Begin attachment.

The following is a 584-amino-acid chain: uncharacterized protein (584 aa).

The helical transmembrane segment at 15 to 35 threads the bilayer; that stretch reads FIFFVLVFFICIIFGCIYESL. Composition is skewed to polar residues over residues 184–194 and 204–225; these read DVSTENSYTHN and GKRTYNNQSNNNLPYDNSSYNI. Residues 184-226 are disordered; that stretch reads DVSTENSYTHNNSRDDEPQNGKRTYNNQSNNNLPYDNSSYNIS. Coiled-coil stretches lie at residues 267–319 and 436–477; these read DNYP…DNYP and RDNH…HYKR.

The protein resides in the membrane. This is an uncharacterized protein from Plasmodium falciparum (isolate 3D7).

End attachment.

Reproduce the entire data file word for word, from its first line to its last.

The following is a 584-amino-acid chain: uncharacterized protein (584 aa).

The helical transmembrane segment at 15 to 35 threads the bilayer; that stretch reads FIFFVLVFFICIIFGCIYESL. Composition is skewed to polar residues over residues 184–194 and 204–225; these read DVSTENSYTHN and GKRTYNNQSNNNLPYDNSSYNI. Residues 184-226 are disordered; that stretch reads DVSTENSYTHNNSRDDEPQNGKRTYNNQSNNNLPYDNSSYNIS. Coiled-coil stretches lie at residues 267–319 and 436–477; these read DNYP…DNYP and RDNH…HYKR.

The protein resides in the membrane. This is an uncharacterized protein from Plasmodium falciparum (isolate 3D7).